Even though we only know the letters Regina van Son sent her family in the Netherlands in 1941/42 we can assume that she had been in contact with them in the previous years. Thus the family in Holland knew about the progressing persecution and increasing humiliation and restrictions of daily life in Germany. On the other hand, Regina van Son knew that her family in Holland was well, at least until 1940.

On May 10th 1940, the day of the Germans occupation of the Netherlands Nazi terror reached that country and fear spread among the Jews. The firm "N.V.Oettinger Orientaalske Tabakhandel” stayed unmolested for the time being- But the first big tragedy struck the family. On May 16th, the day the Netherlands had to sign the capitulation, in panic Fritz and Elisabeth Oettinger killed themselves and took their two children with them, three- year- old Thomas Martin and his brother Ernst Philip Robert, a baby, less than a year old. ("Stolpersteine” Winterhude, Maria-Louisen-Strasse 104).

At the latest after this blow Claire Oettinger moved in with her son Hans and his family in Schubertstraat.

The first reprisals hit the family of Hans. Martin, who from 1936 to 1941 had attended a Dutch private school could continue his studies at a public high school only for two months before Jewish pupils were excluded. Martin had to go to a Jewish school. Since May 2nd, 1942 also in the Netherlands Jews were forced to wear the "Judenstern”.
We "wore the Judenstern outside visibly attached to our clothes from the day when the order was issued”, Anita Oettinger wrote in 1957.

At the same time you can read in Regina van Son’s correspondence, how the three cousins, Herbert Kruskal and Hans and Herbert Oettinger tried in vain to help their aunt to emigrate either to Holland or to Cuba. Encoded, but very precisely she had reported about the deportations from Hamburg in October and November 1941.

By the summer of 1942 Hans and Anita Oettinger with their son Martin in Amsterdam were also threatened by detention and deportation. On August 9th, they went into hiding. The first night they spent in their greengrocer’s apartment who had given them his key. From there and with faked documents, they fled into the province of Gelderland, first to the town of Lochum. There they had to stay in separate places, because their documents ran on different names. From mid-September to mid-October they found a hiding place in Lunteren. The family was separated once more, but after that all together were given refuge by the van Heuvelen family in Velp.

In March 1943 their last illegal address was Hotel”Rijnsicht" in Heelsum. "Our identity was completely obliterated while we lived in illegality. We had no contact whatsoever with our former friends and our family, but exclusively with Dutch people, who took it upon themselves, to provide ration cards for us und who we owe thanks for the shelter they provided in different illegal lodgings. In their and our own interest we only stepped into the street in a case of emergency and also avoided to be seen inside the house.”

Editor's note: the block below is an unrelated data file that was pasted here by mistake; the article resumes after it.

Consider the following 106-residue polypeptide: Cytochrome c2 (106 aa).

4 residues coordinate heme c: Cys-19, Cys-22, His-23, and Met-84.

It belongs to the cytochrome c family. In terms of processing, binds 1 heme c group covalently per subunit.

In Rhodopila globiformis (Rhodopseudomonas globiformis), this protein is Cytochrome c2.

Still, the pursuer discovered the family, and, on April 23rd,Anita, Hans und Martin Oettinger were arrested. They were interned in prisons in Oosterbeek and Amsterdam, until they were taken to the concentration camp Westerbork on May 1st, 1943.

Both their mothers, Claire Oettinger and Helene Mainz, were already there when they arrived. Helene Mainz was in very poor condition health wise and stayed in the hospital.

While Hans and his family were imprisoned there, in Amsterdam another tragedy occurred. Walter Oettinger, the cousin who had only arrived in 1939, went into hiding in town. But his supposed rescuer murdered him on May 24th, 1943 ("Stolperstein”: Winterhude, Bei der Matthäuskirche 5).

After nine months in Westerbork, on February 1st,1944, Claire, Anita, Hans and Martin Oettinger were deported to Bergen-Belsen, unlike 78,663 Jews from the Netherlands (among them Anita’s brother’s parents in law) who had been the taken directly from Westerbork to Auschwitz and Sobibor. Anita’s mother and her brother’s family had arrived in Bergen-Belsen three weeks earlier. There, in 1943 the SS had designated part of an already existing POW camp as a so called Aufenthaltslager for Jews who were to be exchanged for Germans who had been interned in other countries. Suitable for this kind of exchange ("austauschfähig”), in terms of the SS, were Jews who held a foreign nationality or had "family, friendship, political or business ties with citizens of enemy countries or the Netherlands who are staying in enemy countries or are politically involved there”. Which of these conditions applied to the Oettingers, we don’t know. They were not granted the Dutch citizenship after they had been expatriated from Germany, They were considered stateless.